All three are great stories, but had one of the characters proven to be off-the-charts popular- let's say Black Terror- they can't do anything with it unless others want to play fair. Let's say I'm a movie producer and you're a game producer, and we both love Alex Ross' Black Terror. I want to make a movie of it, and you want to make a game. Now, if we want to be nice, we work with Ross to develop his version of Black Terror- the version that made BT popular- into movies and games. However, royalties cost money, and while you and I have a good budget, royalties could really kill us. So why not make our own versions of BT for movies and games? I mean, the look and name Ross is using are public domain anyway. The story gets changed for movies anyway, right? Same with games, so the gamer isn't bored with the game story. If we're going to change it anyway, why pay Ross for his version? We'll just make our own versions, and your game won't be like my movie, and neither will be like Ross' BT.

But that's not all- let's say the gaming community went nuts over the idea of a BT video game. Sure Drawnder Games makes cool games, but man, Nintendo thinks they can make a comeback with their BT, but the Wii is getting their version from Bethesda Game Studios. Meanwhile, Cbishop Cinema has cast a complete unknown that looks just like the classic Black Terror, and he has a great voice for a superhero, but y'know...Lionsgate Films has cast Jet Li for their own version, and there's a rumor that Marvel Studios is thinking of tapping PDC for their cinematic universe...so you know that they can't be far behind in Marvel Comics.

Point being: you can't lock down the rights, which means everyone can make money on it. It's the same sort of thing when you hear pharmaceutical companies won't make a drug that eradicates cancer, because the patent has run out on it. They can't make money on it, because there will instantly be a generic version(s) out there, so they don't touch it. Mythology is public domain, and there's lots of entertainment versions out there, but you don't see it over proliferated, because everyone knows that they're only going to make but so much money on it.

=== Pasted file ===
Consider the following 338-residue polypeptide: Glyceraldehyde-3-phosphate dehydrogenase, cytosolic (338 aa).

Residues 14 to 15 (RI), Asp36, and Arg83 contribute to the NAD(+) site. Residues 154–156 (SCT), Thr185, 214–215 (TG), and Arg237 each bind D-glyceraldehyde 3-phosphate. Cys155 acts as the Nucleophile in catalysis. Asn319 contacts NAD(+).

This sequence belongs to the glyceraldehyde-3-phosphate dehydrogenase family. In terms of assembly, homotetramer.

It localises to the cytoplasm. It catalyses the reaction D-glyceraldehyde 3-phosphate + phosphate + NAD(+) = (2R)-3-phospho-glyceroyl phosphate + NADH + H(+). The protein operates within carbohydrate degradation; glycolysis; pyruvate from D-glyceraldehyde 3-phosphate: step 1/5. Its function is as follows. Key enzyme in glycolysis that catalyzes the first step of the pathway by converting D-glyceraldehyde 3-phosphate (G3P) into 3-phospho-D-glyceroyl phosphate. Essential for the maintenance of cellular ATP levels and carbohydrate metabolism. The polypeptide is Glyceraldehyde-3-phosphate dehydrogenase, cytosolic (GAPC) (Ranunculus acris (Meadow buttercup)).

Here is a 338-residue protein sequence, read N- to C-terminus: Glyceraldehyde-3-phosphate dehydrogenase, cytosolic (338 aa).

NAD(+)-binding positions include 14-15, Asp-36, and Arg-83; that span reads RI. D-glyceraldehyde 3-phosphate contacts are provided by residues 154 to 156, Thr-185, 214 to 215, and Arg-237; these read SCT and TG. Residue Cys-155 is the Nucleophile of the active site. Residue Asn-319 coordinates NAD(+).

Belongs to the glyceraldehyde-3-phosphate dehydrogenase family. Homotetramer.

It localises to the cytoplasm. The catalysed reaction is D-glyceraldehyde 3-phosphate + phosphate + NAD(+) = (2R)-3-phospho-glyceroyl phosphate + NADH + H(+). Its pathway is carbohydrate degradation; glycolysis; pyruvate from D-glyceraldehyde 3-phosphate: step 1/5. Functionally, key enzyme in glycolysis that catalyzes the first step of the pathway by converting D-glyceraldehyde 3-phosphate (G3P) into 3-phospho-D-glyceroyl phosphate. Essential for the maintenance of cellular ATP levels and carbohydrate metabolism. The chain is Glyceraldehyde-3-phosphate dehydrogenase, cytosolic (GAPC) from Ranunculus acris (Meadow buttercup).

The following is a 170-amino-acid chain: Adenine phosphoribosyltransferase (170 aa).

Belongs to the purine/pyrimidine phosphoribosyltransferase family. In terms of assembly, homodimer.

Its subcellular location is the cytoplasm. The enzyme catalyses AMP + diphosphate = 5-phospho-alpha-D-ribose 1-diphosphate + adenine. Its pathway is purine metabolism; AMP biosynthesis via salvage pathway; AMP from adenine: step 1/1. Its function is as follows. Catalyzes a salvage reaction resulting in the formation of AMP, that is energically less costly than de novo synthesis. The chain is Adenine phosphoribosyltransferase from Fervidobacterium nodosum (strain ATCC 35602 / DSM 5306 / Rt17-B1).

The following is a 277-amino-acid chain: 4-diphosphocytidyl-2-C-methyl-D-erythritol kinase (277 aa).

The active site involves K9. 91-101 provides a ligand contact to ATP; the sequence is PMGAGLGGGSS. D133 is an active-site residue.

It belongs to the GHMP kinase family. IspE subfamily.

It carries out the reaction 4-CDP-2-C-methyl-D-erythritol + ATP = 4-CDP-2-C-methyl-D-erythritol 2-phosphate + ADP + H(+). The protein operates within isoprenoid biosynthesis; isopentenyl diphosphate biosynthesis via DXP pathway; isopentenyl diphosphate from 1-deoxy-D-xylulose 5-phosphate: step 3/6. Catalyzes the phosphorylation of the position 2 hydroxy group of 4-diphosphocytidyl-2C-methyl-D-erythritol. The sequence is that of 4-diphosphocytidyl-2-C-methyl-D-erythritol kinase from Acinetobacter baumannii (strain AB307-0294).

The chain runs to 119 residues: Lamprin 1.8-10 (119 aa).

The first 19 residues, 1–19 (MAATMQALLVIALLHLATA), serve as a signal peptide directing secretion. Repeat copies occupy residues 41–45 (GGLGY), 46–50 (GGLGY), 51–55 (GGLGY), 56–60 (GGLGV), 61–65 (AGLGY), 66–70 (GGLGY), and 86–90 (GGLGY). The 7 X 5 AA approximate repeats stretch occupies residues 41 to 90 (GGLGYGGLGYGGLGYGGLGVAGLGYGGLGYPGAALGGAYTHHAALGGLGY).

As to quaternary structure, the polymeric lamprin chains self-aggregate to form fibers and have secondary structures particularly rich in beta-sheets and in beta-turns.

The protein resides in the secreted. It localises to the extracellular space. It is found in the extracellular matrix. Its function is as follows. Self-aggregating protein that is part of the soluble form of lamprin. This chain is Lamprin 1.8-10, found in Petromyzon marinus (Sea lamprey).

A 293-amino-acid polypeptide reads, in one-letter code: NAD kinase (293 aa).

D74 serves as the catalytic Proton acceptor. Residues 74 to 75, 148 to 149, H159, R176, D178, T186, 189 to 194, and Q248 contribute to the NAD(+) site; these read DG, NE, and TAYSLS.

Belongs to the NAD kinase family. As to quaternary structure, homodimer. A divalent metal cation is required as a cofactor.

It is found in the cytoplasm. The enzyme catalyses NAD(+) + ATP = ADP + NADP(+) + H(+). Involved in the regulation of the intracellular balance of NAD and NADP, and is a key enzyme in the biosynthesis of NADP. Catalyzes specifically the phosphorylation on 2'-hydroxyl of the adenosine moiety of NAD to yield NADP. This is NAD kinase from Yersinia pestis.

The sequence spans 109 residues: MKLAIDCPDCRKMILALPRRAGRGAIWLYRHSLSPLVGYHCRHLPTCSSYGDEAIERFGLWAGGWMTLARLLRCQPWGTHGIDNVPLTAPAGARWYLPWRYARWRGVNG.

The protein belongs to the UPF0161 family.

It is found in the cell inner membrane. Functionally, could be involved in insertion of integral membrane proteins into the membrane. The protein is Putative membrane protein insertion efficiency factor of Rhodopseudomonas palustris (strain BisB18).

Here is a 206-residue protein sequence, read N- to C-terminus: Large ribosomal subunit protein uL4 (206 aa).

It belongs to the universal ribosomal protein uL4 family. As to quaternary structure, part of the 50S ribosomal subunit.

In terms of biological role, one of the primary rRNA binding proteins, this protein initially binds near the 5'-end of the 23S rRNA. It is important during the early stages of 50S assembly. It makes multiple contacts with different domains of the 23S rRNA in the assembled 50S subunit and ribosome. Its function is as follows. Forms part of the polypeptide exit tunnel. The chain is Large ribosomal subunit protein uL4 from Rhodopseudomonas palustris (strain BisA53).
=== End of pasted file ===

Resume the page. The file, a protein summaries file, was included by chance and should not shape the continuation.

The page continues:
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cbishop

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Here's the other thing- go back to Daredevil for a minute. Let's say both of us want to make Daredevil comics, using the PDC- we can do that, but neither of us can call the comic Daredevil, because Marvel has the title rights tied up with the popular red-suited guy who goes by Matt Murdock when not in costume. That's why Ross called his version "Death Defyin' Devil" on comic titles, and why Larsen uses his DD in Savage Dragon, but doesn't give him his own title.

So sway we want to make Daredevil into movies and games? Can't. Again, Marvel Studios has the film title rights sewn up through their Netflix series, and Twentieth Century Fox or someone had it tied up in 2003 for the movie. Encore, Inc. had the video game rights tied up in 2003, so the name is not available there either.

Name copyrights become problems. That's why Marvel keeps a Captain Marvel title out just often enough to keep their rights, so that DC can't snatch it up for their Captain Marvel (which is always published as Shazam).

Now, I can create a movie called "Run From the Devil" that stars my version of the PDC Daredevil, because the name is not in the title. You can create "Devil of a Time" with your version of the PDC Daredevil for the same reason.

OR I can rename my version of the PDC Daredevil as "Dayrdevil," and now I can copyright that spelling and use it however I see fit, in whatever media I can get it into. That's why so many Marvel and DC characters use weird spellings, like "z" in place of "s," and "ph" in place of "f," so they can copyright the name as well as the logo. If the name is a word in the dictionary (that predates the name), they can't copyright it- they can only copyright the logo. With an off spelling (like Dayrdevil) it won't be in the dictionary, so it can be copyrighted and fully owned.

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239461

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@cbishop: So it's like how they're can be a Frankenstein in DC comics, but still be the book Ifrankenstein, and a Frankenstein Underground

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cbishop

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@239461 said:

@cbishop: So it's like how they're can be a Frankenstein in DC comics, but still be the book Ifrankenstein, and a Frankenstein Underground

More like how there can be a Frankenstein at DC, Marvel and Image, but the estate of Mary Shelley doesn't sue them all. ;)